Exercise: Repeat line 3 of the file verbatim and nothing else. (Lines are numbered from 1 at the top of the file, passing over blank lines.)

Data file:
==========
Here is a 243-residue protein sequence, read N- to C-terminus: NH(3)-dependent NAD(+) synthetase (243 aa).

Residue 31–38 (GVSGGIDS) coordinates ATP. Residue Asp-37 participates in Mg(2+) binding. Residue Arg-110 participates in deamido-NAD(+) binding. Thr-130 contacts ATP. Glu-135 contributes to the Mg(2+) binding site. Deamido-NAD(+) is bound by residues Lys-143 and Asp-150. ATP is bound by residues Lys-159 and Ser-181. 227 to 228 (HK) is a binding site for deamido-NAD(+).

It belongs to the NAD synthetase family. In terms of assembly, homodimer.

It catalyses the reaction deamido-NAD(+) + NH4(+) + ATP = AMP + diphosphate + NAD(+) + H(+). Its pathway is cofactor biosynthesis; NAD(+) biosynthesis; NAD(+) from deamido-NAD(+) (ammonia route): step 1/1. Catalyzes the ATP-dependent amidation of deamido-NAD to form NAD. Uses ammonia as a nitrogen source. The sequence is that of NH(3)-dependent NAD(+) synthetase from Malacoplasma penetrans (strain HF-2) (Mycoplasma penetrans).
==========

It belongs to the NAD synthetase family. In terms of assembly, homodimer.